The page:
Fecal samples were diluted approximately 1:6 in phosphate-buffered saline and filtered through membranes with a pore size of 0.45 μm before the DNA was extracted. The total nucleic acids were extracted from 200 μl of the fecal, serum, and NPA samples with a QIAamp MinElute Virus Spin Kit (Qiagen, Beijing, China; catalogue no. 57704) and eluted in a volume of 100 μl, according to the manufacturer’s instructions. The DNA concentrations were determined with a BioPhotometer™ plus (Eppendorf, Germany) at a wavelength of 260 nm (A260), and DNA purity was evaluated with the A260/A280 ratio. The samples were stored at −80 °C for subsequent use.

Construction of a standard curve

A TaqMan real-time qPCR assay was designed to target the MWPyV VP1 gene using the Real time PCR tool (Integrated DNA Technologies, Inc.). The binding sites for the primers and probes used for MWPyV share 100% sequence identity with the VP1 sequences reported for HPyV10 and MXPyV. The primers and probe used for this assay were 5′-GGAGACCCCACTTTAACTAGAC-3′ (forward primer), 5′-ACTTGGCATATCTGTTACTGGG-3′ (reverse primer), and 5′-FAM-ATATGGATTTGCGTTGCTGCCCG-TAMRA-3′ (TaqMan probe, where FAM is TAMRA). The resulting amplicon was 72 bp in length. The qPCR was performed in a total volume of 20 μl containing 10 μl of 2 × TaqMan Gene Expression Master Mix (Takara, Japan), 1.8 μl of each primer (10 pmol/μl), 0.2 μl of probe (10 pmol/μl), 4.2 μl of diethyl-pyrocarbonate-treated water, and 2 μl of pMD18-T/VP1 plasmid (plasmid pMD18-T linked to the 72-bp target sequence). The samples were tested in a 96-well-plate format, with sterile water as the negative control. The cycling conditions were 50 °C for 2 min, 95 °C for 10 min, followed by 40 cycles of 95 °C for 15 s and 60 °C for 1 min, using the Mx3005P qPCR System (Agilent Stratagene, USA). Serial 10-fold dilutions of pMD18-VP1 were prepared, with the standard plasmid serially diluted from 1010 to 100 copies/μl. The dilutions were added to the real-time qPCR reactions, and analyzed in triplicate. The results were used to construct a standard curve. The specificity of the qPCR was assessed by also testing WUPyV, KIPyV, JCPyV, BKPyV, and HPyV7. Reproducibility was evaluated by adding 105–108 copies/μl pMD18-T/VP1 to each reaction, and performing all the reactions four times, with the housekeeping gene glyceraldehyd-3-phosphate dehydrogenase as the internal control.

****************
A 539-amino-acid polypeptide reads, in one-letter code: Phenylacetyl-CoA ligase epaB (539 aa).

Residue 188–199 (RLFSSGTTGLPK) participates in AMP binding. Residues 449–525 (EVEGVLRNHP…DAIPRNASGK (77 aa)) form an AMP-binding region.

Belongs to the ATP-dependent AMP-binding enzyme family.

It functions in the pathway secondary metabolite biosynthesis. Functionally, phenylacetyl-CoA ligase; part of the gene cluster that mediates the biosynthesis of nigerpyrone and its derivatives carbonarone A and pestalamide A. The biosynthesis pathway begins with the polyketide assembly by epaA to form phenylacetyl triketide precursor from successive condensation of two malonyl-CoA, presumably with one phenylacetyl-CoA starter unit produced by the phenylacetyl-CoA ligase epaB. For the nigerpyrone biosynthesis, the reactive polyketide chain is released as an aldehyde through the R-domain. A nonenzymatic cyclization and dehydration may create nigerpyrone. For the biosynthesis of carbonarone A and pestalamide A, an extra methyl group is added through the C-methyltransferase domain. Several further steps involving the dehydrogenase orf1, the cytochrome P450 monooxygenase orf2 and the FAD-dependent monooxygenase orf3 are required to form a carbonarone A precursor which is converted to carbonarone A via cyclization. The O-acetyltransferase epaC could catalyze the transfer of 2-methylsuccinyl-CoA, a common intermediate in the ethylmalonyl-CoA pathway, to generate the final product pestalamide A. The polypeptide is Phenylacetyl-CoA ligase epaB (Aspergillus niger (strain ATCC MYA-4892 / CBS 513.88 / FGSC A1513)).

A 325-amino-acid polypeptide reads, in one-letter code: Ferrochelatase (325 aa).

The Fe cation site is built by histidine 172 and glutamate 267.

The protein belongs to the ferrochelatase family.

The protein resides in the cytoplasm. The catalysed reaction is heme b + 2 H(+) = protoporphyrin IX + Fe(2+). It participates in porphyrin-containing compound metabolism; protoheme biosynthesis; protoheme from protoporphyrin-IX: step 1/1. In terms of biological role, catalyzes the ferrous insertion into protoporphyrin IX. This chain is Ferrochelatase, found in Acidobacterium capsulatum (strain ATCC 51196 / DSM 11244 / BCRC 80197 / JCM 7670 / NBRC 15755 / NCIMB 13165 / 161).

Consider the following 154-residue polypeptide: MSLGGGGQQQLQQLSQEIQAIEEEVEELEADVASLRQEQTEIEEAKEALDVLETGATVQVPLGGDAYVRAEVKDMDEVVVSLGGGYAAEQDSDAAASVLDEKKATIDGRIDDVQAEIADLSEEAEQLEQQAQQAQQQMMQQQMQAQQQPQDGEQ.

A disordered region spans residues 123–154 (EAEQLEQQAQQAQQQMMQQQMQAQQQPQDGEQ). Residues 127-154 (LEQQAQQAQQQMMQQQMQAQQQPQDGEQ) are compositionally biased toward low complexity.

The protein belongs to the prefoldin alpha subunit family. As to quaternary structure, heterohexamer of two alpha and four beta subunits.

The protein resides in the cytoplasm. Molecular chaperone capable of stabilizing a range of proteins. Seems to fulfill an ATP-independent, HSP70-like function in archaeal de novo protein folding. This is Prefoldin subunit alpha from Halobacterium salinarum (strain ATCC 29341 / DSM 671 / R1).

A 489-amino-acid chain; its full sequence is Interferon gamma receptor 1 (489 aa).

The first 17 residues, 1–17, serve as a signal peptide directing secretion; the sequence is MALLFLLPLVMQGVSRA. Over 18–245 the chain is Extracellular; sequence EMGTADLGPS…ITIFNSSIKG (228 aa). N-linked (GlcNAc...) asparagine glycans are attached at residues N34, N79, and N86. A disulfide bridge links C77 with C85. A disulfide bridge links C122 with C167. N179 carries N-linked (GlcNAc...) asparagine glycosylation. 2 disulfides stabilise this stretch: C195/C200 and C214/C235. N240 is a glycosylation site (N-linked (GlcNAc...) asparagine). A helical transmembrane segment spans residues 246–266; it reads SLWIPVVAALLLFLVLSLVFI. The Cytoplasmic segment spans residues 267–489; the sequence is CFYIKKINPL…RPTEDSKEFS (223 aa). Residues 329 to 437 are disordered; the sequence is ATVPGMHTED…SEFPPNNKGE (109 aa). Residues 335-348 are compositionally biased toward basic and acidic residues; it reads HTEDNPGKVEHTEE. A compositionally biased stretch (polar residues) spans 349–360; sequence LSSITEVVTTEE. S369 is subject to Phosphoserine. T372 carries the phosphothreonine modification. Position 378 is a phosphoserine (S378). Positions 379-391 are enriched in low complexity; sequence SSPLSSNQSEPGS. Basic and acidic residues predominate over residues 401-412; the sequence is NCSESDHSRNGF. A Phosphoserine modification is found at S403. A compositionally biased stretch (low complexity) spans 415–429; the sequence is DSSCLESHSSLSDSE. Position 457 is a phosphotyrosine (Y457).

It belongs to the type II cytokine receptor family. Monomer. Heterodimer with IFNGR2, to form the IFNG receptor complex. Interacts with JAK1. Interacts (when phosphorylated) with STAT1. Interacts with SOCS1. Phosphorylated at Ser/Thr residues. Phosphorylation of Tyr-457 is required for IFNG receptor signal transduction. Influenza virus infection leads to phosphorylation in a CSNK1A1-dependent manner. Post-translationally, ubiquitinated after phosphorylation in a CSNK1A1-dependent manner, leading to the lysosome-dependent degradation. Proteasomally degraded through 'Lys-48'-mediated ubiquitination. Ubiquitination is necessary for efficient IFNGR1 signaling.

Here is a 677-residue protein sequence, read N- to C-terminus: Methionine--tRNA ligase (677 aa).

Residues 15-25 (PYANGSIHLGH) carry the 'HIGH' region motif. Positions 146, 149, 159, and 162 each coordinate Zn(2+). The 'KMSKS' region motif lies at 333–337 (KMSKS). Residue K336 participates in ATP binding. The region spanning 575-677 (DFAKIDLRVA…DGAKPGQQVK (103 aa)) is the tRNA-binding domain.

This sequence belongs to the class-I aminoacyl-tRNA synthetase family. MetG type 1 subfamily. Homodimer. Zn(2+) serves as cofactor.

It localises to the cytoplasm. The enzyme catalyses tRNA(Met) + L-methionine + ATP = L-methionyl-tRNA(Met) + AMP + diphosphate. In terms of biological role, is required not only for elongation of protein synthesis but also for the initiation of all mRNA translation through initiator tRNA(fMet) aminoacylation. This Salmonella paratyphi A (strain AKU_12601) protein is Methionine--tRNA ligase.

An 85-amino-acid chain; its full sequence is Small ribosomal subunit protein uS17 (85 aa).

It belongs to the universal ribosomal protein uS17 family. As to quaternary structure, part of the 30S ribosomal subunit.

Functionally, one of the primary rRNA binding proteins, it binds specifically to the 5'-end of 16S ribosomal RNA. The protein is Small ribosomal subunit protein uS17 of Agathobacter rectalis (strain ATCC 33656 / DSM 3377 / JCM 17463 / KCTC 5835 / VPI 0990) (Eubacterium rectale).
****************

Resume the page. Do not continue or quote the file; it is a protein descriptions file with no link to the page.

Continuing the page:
Virus detection

The nucleic acid (2 μl) from each NPA, fecal, or serum sample was added to a real-time qPCR reaction. The Ct values were measured as the point at which the fluorescent signal of the sample crossed the threshold value. All the MWPyV-positive NPA specimens were also screened for Influenza A virus and Influenza B virus, parainfluenza viruses (PIVs) 1–4, human metapneumovirus (HMPV), respiratory syncytial virus (RSV) and human coronaviruses (HCos) NL63, OC43, 229E, and HKU1, using the AgPath-ID™ One-Step RT–PCR Reagent (Invitrogen, Life Technologies Inc.), and for human bocavirus (HBoV) using TaqMan real-time qPCR. The AgPath-ID™ One-Step RT–PCR cycling program was: 55 °C for 10 min, 95 °C for 10 min, followed by 40 cycles of 95 °C for 15 s and 60 °C for 45 s. A Ct value of ≤40 was confirmed with DNA sequencing.

DNA sequencing

All qPCR-positive samples were tested with conventional PCR using the primers described. The amplified PCR products were cloned into the pMD18-T vector (Takara) for sequencing (Invitrogen, Life Technologies Inc.). The complete VP1 gene of MWPyV was amplified with nested PCR in a 25 μl reaction volume that contained 2.5 μl of 10 × Ex Taq buffer (Takara), 1 μl of forward primer (10 pmol/μl), 1 μl of reverse primer (10 pmol/μl), 2 μl of dNTP mix (2.5 mmol/L), 0.5 μl of Ex Taq DNA Polymerase (Takara), 2 μl of positive-sample nucleic acid, and 16 μl of sterile water. The primers used in this study are listed in Additional file 1: Table S2. The amplified products were cloned into pMD18-T for sequencing. The full-length VP1 sequence was aligned with the sequences of HPyVs available in GenBank with the nucleotide BLAST program. The sequences have been submitted to the GenBank database.

Clinical data analysis

Clinical data, including the demographic data (age and sex), and the vital symptoms and signs at admission, were considered. Statistical comparisons were made with Fisher’s two-tailed exact test and the Mann–Whitney U test. All analyses were performed with SPSS 19.0 software.

Nucleotide sequence accession numbers

The sequences determined in this study were submitted to GenBank under accession numbers KY774318, KY774319, KY774320 and KY774321.


Standard curve construction for qPCR